Monday, May 01, 2006

Life on the wall

Here Polus takes the opportunity in-between snow showers to take his brother Lucullus a cup of beef broth. It's a gift that is very welcome indeed for although the two brothers are used to snow in their southern Gaul......nothing could have prepared them for a life on Hadrian's wall in north Britannia. The thought that is keeping Lucullus going at the moment is the idea of the hot bath in the military bathhouse in three hours time, unfortunately for Polus, this is the time his shift starts but I'm sure Lucullus will return the favour.

This picture came about from idea to draw up legionaries in cold wheather clothing, there aren't many illustrations on this topic and I wondered what they would've looked like. I have given them thick local (Celtic) clothing under their armour and fingerless gloves to keep out the scottish winds, they have also got long trousers on as opposed to the breeches always depicted in books. I think people haven't really changed much reguarding comfort over the years and i think alot of this stuff would have been common sense, only a few years ago, the famous Vindolanda writing tablets revealed a man writting home asking for more underpants and socks to keep him warm. Also, when I get round to starting my campaign idea, I would like to follow the events of it through the eyes of these two and see how they get on, for abit of added imagination and story telling. My lasting memory of visiting Hadrian's wall was the noise and force of the air when I was standing on the wall, it was literally deafening, but it was a magical moment to be looking out through Roman eyes into the wastes of Pictland and the ends of the Roman empire.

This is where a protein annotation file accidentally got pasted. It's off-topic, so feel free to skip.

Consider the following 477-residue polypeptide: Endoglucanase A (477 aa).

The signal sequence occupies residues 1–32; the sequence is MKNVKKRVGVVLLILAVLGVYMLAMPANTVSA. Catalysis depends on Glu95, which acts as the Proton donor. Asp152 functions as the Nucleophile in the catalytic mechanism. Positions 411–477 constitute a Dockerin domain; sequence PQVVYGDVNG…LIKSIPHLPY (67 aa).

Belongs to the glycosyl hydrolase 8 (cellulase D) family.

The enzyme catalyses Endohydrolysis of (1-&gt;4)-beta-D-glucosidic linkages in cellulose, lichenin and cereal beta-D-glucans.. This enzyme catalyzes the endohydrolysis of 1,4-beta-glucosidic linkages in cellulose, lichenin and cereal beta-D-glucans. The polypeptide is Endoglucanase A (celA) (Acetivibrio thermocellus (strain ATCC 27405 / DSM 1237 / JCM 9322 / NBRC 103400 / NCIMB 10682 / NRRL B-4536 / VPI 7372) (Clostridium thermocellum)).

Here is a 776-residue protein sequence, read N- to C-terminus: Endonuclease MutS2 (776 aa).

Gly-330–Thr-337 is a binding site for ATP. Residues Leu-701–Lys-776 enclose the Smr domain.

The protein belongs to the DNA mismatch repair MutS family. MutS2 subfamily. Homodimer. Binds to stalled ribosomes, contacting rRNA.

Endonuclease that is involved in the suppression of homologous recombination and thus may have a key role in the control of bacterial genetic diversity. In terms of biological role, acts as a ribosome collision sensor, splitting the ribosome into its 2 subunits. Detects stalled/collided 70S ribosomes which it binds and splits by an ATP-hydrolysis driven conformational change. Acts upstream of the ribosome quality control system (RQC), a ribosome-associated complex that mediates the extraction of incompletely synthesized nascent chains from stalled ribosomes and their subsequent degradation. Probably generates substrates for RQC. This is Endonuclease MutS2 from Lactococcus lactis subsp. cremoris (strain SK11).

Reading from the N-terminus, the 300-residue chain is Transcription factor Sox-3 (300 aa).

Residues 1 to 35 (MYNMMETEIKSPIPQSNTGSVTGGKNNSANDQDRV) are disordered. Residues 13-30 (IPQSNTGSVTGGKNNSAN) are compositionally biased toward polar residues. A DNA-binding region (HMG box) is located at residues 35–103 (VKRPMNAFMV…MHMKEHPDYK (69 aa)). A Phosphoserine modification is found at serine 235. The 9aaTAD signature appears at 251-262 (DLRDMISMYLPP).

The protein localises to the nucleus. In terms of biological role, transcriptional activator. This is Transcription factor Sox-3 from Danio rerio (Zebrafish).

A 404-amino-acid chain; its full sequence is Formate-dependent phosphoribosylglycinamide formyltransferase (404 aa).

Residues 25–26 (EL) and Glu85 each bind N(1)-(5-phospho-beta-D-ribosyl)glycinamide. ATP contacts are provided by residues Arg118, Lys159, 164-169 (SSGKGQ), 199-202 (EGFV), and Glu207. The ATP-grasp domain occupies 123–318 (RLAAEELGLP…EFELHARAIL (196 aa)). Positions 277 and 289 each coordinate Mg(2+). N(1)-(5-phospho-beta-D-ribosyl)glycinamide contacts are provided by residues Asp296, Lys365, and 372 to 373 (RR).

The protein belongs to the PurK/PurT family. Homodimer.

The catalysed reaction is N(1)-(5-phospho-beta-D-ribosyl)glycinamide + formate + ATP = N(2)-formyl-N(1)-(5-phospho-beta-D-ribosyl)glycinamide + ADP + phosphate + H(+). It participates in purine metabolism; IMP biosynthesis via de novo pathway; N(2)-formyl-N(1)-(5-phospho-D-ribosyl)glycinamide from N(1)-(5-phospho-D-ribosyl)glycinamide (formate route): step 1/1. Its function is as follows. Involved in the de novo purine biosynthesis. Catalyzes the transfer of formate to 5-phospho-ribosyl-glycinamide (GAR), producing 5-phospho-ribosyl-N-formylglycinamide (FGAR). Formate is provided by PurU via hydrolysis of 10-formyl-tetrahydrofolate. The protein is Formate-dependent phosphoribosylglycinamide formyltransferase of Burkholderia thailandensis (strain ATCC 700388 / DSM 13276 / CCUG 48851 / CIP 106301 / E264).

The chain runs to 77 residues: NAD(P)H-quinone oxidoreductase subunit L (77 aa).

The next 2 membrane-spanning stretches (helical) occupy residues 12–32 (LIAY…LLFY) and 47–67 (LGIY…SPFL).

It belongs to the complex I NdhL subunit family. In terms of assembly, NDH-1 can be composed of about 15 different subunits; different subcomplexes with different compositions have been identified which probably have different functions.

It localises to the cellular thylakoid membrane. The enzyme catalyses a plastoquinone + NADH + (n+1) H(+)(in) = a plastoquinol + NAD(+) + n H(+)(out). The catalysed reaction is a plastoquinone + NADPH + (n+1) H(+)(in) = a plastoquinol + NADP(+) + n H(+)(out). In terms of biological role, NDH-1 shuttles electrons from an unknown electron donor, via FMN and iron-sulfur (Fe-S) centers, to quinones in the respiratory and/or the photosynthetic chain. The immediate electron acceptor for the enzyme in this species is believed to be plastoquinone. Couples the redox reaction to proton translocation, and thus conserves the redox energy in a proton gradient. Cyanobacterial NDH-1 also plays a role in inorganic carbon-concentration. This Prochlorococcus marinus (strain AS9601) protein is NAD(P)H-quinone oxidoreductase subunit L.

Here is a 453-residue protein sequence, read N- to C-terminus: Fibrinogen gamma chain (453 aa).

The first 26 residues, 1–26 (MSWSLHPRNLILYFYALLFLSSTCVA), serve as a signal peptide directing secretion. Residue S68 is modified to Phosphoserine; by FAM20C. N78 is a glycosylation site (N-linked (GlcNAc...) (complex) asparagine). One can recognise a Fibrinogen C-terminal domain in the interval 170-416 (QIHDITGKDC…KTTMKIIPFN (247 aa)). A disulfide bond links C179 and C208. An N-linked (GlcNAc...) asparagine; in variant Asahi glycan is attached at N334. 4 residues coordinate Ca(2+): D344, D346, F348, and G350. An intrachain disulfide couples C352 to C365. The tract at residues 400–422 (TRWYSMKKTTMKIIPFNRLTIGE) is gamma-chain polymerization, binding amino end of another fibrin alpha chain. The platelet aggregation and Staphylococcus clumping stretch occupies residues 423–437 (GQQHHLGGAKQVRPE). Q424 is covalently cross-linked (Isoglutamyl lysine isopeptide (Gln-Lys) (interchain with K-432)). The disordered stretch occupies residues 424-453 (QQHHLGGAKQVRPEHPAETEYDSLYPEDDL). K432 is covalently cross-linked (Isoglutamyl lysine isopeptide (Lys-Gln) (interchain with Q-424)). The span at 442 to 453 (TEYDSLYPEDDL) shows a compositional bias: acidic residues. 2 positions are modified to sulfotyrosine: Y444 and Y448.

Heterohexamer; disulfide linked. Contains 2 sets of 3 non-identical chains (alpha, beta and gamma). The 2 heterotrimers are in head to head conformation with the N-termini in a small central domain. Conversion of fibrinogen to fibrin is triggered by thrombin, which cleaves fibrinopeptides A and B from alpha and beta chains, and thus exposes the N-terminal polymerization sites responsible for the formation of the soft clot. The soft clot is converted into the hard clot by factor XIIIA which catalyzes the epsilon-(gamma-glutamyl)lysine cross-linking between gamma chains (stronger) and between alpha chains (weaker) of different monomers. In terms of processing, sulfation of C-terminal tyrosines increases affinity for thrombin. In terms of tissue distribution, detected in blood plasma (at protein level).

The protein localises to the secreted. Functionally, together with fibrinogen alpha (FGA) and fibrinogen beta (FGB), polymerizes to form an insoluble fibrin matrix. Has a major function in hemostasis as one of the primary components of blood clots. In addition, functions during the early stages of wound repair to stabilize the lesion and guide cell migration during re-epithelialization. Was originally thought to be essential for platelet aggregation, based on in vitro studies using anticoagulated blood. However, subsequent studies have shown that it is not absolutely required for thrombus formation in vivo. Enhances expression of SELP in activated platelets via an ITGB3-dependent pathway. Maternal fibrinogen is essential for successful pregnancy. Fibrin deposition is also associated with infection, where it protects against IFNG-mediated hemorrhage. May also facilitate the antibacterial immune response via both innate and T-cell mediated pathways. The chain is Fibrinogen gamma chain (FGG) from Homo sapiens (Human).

Scutatus said...

A Beautiful picture. I love the attention to detail; the freezing Romans with their hot cup of Cocoa ;), their breath forming billowing clouds of heat around them, heavy cloaks and gloves and -- do I see before me some pteruges poking out from beneath the armour? :D

This is the "real" Roman on the frontier, one that Hollywood and most artists choose to ignore in favour of the classic (erroneous) stereotype. Well done Si. :)

Larry said...

Your lucky...I would love to be in an area so rich in Roman history!!!

Louisa said...

Hi, I would love to use your image for a kids' educational worksheet I am making for use at Bignor Roman Villa. Please could you let me know if this is OK and if so how to credit you? Many thanks.